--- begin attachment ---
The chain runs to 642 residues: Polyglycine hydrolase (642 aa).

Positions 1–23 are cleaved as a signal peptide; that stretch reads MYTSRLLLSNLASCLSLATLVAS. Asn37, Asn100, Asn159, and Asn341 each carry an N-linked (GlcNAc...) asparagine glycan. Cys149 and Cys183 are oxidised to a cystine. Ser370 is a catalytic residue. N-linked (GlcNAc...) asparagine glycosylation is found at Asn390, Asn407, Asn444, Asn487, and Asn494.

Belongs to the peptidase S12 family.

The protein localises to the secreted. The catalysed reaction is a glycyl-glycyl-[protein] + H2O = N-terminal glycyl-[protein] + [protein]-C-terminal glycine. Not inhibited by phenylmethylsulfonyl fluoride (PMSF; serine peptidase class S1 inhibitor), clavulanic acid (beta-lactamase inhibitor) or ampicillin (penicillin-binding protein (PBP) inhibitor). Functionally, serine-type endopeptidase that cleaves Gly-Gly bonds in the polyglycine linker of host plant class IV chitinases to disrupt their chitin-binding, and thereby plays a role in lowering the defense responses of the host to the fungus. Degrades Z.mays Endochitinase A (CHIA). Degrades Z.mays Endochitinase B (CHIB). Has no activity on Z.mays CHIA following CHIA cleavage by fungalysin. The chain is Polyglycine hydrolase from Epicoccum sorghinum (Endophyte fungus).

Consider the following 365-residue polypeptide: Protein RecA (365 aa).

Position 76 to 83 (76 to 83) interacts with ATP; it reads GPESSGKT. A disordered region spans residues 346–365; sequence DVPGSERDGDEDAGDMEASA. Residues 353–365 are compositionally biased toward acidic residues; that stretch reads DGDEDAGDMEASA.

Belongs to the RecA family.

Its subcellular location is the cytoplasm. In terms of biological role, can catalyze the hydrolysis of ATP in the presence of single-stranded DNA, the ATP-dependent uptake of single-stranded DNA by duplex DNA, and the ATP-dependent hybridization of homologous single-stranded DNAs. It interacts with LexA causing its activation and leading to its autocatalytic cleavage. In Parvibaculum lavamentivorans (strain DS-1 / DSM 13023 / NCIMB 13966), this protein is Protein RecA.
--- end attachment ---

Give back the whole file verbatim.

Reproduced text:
The chain runs to 642 residues: Polyglycine hydrolase (642 aa).

Positions 1–23 are cleaved as a signal peptide; that stretch reads MYTSRLLLSNLASCLSLATLVAS. Asn37, Asn100, Asn159, and Asn341 each carry an N-linked (GlcNAc...) asparagine glycan. Cys149 and Cys183 are oxidised to a cystine. Ser370 is a catalytic residue. N-linked (GlcNAc...) asparagine glycosylation is found at Asn390, Asn407, Asn444, Asn487, and Asn494.

Belongs to the peptidase S12 family.

The protein localises to the secreted. The catalysed reaction is a glycyl-glycyl-[protein] + H2O = N-terminal glycyl-[protein] + [protein]-C-terminal glycine. Not inhibited by phenylmethylsulfonyl fluoride (PMSF; serine peptidase class S1 inhibitor), clavulanic acid (beta-lactamase inhibitor) or ampicillin (penicillin-binding protein (PBP) inhibitor). Functionally, serine-type endopeptidase that cleaves Gly-Gly bonds in the polyglycine linker of host plant class IV chitinases to disrupt their chitin-binding, and thereby plays a role in lowering the defense responses of the host to the fungus. Degrades Z.mays Endochitinase A (CHIA). Degrades Z.mays Endochitinase B (CHIB). Has no activity on Z.mays CHIA following CHIA cleavage by fungalysin. The chain is Polyglycine hydrolase from Epicoccum sorghinum (Endophyte fungus).

Consider the following 365-residue polypeptide: Protein RecA (365 aa).

Position 76 to 83 (76 to 83) interacts with ATP; it reads GPESSGKT. A disordered region spans residues 346–365; sequence DVPGSERDGDEDAGDMEASA. Residues 353–365 are compositionally biased toward acidic residues; that stretch reads DGDEDAGDMEASA.

Belongs to the RecA family.

Its subcellular location is the cytoplasm. In terms of biological role, can catalyze the hydrolysis of ATP in the presence of single-stranded DNA, the ATP-dependent uptake of single-stranded DNA by duplex DNA, and the ATP-dependent hybridization of homologous single-stranded DNAs. It interacts with LexA causing its activation and leading to its autocatalytic cleavage. In Parvibaculum lavamentivorans (strain DS-1 / DSM 13023 / NCIMB 13966), this protein is Protein RecA.